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4.09 of 5 stars 4.09  ·  rating details  ·  41,151 ratings  ·  2,031 reviews
Glen Runciter comunica con la moglie defunta per avere i suoi consigli dall’aldilà. Joe Chip scompare dal mondo del 1992 e si ritrova nell’America degli anni Trenta, mentre riceve misteriosi e cupi messaggi. Una trappola mortale sembra aver annientato i migliori precognitivi del sistema solare. È in corso una lotta per scrutare il futuro nel corso di un’impossibile dissolu ...more
Paperback, 231 pages
Published 2008 by Fanucci (first published 1969)
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Diego Vllpnd From 18 teenagers to late 20's adults, great book for metaphysics and science fiction lovers!
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Phillip K Dick's Ubik flirts with perfection. I inhaled this novel over three days when one of my kids was sick and Christmas break was ending. I started the book on the couch during a Mythbusters marathon. By page fifty I wanted to shut the door and leave my kids to forage in the refrigerator for Gatorade and string cheese. And on Sunday night, when I closed the book, I felt satisfied and excited with a novel in a way that doesn't happen much. Ubik is fun, smart, and exhilarating.

Ok, let me
A clever, original and often very funny sci-fi story. It is about psychic power battles, the nature of death, alternative reality and changing the past. Or not.

It was published in 1969 and starts off in a sufficiently plausible but amusingly implausible 1992. In particular, the clothes take the flamboyance of the late '60s to extraordinary heights, for no obvious reason, other than fun. On the second page, we meet a man wearing "a tabby-fur blazer and pointed yellow shoes", which is
Friends, this wild review is 100% PKD approved. Ubik the review is only seconds away! Ubik the review is easy-to-read, easy-to-understand, nonflammable, and avoids directly mentioning those aspects of your existence that might make you squirm. Safe when read as directed. Avoid prolonged viewing. Beware grammatical and typographical errors.

Dick, like Pynchon, has a THING for entropy and he perfected this theme in Ubik. While not a direct part of Dick's Gnostic God tril
I began reading some of Philip K. Dick’s short stories and quickly became hooked. His style and imagination have left an indelible mark on science fiction since and his influence is unmistakable. His novels are genius, and Ubik may be the best one I have read yet.

Telling an inventive sci-fi tale that is entertaining on its surface, this is also a theological metaphor that keeps the reader thinking and trying to figure out what in the world PKD is getting at. His brilliance is compelling and his
Come è possibile che Philip K. Dick sia stato nascosto ai miei occhi fino ad oggi? E io, in che parte dell'universo ho vissuto per non aver mai letto niente di suo? Sono allibita, sono sconcertata dalla mia ignoranza. Vergogna!
Certo che per avere delle paranoie simili, tanto bene Philip non doveva stare. Perchè un conto è non sapere se si è vivi o morti e va bè uno non lo sa e continua per la sua strada, un altro è non sapere che si è morti ma sospettarlo fortemente (brividi)... Questo romanzo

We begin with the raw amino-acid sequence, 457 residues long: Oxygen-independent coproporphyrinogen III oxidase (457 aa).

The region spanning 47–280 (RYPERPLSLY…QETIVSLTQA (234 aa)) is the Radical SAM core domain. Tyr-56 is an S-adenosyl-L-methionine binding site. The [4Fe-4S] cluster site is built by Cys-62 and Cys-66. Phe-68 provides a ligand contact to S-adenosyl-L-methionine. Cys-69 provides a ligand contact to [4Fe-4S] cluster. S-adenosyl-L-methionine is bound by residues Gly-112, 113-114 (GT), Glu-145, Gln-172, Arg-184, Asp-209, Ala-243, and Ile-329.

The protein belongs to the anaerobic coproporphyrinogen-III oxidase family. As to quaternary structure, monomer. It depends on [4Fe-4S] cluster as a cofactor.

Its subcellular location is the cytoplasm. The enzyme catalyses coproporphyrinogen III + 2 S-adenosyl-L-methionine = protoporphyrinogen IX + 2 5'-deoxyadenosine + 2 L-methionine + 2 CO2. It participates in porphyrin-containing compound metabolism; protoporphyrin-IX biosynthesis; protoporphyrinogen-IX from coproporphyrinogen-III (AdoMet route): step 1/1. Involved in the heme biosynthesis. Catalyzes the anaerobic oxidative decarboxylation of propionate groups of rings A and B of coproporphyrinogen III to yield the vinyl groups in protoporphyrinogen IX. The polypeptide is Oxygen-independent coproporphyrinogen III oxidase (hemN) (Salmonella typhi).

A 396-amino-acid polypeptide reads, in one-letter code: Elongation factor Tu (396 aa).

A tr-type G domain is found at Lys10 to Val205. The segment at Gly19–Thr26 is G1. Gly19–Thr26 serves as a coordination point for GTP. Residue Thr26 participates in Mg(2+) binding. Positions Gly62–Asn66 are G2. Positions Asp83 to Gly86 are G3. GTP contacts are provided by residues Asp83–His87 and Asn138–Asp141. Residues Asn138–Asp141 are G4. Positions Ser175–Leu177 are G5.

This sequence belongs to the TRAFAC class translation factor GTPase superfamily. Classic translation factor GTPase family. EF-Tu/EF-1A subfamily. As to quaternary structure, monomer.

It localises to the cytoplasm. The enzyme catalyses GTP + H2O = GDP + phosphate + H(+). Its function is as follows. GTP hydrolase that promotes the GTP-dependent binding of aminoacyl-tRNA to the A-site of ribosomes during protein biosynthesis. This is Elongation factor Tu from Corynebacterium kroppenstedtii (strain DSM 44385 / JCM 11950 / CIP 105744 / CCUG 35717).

This is one of Philip K. Dick's strangest novels. Those who have read his novels know that is saying a lot. But there were a few surprises for me. This is one of his wittiest novels. There are a lot of clever moments especially at the beginning. Yet sooner or later Dick will take you into the weird dimension and he does it with finesse. I do not have the patience to describe the plot. Even the Goodreads description at the top is lacking. But all the necessary ingredients... frustrated protagonis ...more
Mar 30, 2008 Jaci rated it 5 of 5 stars  ·  review of another edition
Recommends it for: people who want to think hard
Shelves: read-in-2008, own
This was the first book that I have read by Philip K. Dick, and I was not disappointed. This novel was a page-turner and relatively quick read. It is hard for me to explain what I got out of this book because it dealt with some very abstract concepts, but here are my thoughts (as disjointed as they may be).

How do we know if what we are experiencing right now is life, and not half-life, death, or a reincarnation of ourselves? This was the main question that the characters of Ubik faced.

The book
I don't know why but I always get a huge kick out of reading an older sci-fi story that was set in the near future, but it's a date I've lived through. In 2001, I'd just randomly shout, "Kubrick and Clarke were wrong,! We don't have bases on the moon! Those fools!" This is another one where Phil didn't exactly nail 1992 writing in 1969, but it's still a pretty good story.

In this 1992, there are people with psionic powers like telepathy or precognition that are used for industrial sabotage, and r
This book is pure genius! Even when I was as confused as Joe Chip about what in the hell was really going on, I loved every second of it. The concept behind this novel is brilliant. We spend a great deal of it unsure of what is real and what isn't and some of the ideas Dick manages to throw in as the story progresses had me grinning and shaking my head at the crazy logic of it all.

One of my favourites was the question of whether or not you can out-random a guy who had precogs tell him your every
The concept behind Ubik is as brilliant as any of Philip K. Dick's ideas.